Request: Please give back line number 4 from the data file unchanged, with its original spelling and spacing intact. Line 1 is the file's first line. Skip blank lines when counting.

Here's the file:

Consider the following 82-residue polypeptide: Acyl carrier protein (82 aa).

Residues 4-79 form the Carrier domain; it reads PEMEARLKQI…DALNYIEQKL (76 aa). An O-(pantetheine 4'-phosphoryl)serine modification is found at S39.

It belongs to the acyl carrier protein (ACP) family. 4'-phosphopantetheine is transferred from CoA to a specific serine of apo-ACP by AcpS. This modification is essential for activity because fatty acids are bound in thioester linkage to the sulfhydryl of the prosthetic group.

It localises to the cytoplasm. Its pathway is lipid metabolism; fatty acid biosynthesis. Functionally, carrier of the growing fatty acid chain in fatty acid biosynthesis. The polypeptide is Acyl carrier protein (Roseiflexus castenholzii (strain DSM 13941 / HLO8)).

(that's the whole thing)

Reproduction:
It localises to the cytoplasm. Its pathway is lipid metabolism; fatty acid biosynthesis. Functionally, carrier of the growing fatty acid chain in fatty acid biosynthesis. The polypeptide is Acyl carrier protein (Roseiflexus castenholzii (strain DSM 13941 / HLO8)).